Fewer churches are holding in-person services than did last summer as pandemic wears on: poll
A new Lifeway Research survey has found a significant decrease in in-person attendance among Protestant churches since last fall as nearly six times as many pastors say someone in their congregation has died of the coronavirus compared to last summer.
Seventy-six percent of United States Protestant pastors said their churches met in-person in January, which is down from 87% of churches meeting in-person in September.
The online survey is based on interviews with 430 U.S. Protestant pastors and was conducted between Feb. 1 and Feb. 11, with a margin of error of around 6 percentage points.
Lifeway Research Executive Director Scott McConnell told The Christian Post the level of in-person attendance in churches has fluctuated due to the pandemic's changing nature.
“It’s not a clean rebound of ‘we closed when the nation shut down last spring and then reopened after that,’” McConnell said. “It really is much like the pandemic itself, a bit of a roller coaster where churches are having to respond to this situation week to week.”
As the pandemic has forced churches to innovate and adapt to reach spiritual needs in a new landscape of lockdowns, the new study shows just how deeply the pandemic has impacted in-person church attendance and church activities nearly a year after the initial mid-March lockdowns in the U.S.
Only 2% of U.S. Protestant pastors report growth in in-person attendance than from before the pandemic. Nearly a third (31%) of the pastors say church attendance is less than 50% of what it was last January.
However, 30% of pastors reported their churches’ attendance was between 70% to 100% of their attendance in January 2020.
“Churches continue to evaluate when to meet in-person based on local conditions and cases within their congregation,” McConnell said in a statement. “Even when a church determines it’s safe to meet, their individual members will return on their own timetable.”
With a winter spike in COVID-19 cases, pastors have seen an uptick in COVID-19 diagnoses in their own churches and are learning to shepherd those suffering from the sickness or grieving from a loss.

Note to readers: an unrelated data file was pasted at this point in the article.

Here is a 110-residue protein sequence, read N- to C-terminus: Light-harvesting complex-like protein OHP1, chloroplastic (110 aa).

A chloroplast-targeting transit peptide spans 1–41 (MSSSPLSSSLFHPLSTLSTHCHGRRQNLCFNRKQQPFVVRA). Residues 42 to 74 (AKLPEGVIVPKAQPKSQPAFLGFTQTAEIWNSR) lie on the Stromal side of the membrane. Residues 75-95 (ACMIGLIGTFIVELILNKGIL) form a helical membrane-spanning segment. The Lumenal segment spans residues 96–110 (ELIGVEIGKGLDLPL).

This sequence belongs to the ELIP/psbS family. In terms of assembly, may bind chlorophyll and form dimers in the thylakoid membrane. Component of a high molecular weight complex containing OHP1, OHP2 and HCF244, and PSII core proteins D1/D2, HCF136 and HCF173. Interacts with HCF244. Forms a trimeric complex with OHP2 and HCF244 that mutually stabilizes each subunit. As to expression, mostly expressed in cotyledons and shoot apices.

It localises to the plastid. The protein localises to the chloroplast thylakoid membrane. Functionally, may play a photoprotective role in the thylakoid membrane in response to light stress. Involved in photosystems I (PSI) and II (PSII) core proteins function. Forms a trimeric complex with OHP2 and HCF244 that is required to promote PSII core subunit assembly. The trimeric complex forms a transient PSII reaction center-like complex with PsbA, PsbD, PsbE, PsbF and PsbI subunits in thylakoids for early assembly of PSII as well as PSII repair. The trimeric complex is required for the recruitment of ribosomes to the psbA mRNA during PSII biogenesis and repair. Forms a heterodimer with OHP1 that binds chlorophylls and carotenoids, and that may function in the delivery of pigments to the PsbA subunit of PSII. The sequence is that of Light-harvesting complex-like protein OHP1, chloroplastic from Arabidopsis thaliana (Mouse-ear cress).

In February 2021, over 88% of pastors said their church had attendees diagnosed with COVID-19, compared to only 28% in July 2020. Now, 29% of pastors say their churches have lost an attendee to the virus, compared to only 5% who said the same when surveyed last summer.
Despite this, McConnell said churches are still rising to meet needs and that “the core activities and mission of individual churches will continue.”
“Churches have not stopped serving each other, and they have not stopped serving in their community,” he said. “They’ve continued to press forward with meeting tangible needs but also checking in on each other relationally, even if it is over the phone or over Zoom.”
The digital landscape has also provided opportunities to reach more people outside of the church. The study reported 88% of pastors said they saw new people attend or connect with their church online since the onset of the pandemic.
Small groups, youth and children’s ministries have also shifted drastically. Pastors report over 60% of church small groups are still meeting in some format, whether in-person or virtually, with about a third of small groups meeting in-person.
In nearly one-third of churches, youth activity is completely in-person, and children’s ministry is in-person for a quarter of the churches. Roughly four in five student ministries are still meeting in some way.
Over 50% of all youth and children’s ministry, however, has transitioned to either meeting in a completely virtual setting or not at all.
“The churches are still being cautious,” McConnell explained. “They’re still kind of working off a limited menu, so to speak, kind of like many of the restaurants that are open, and I think there’s growing desire among church leaders as well as congregations to be increasing that menu.”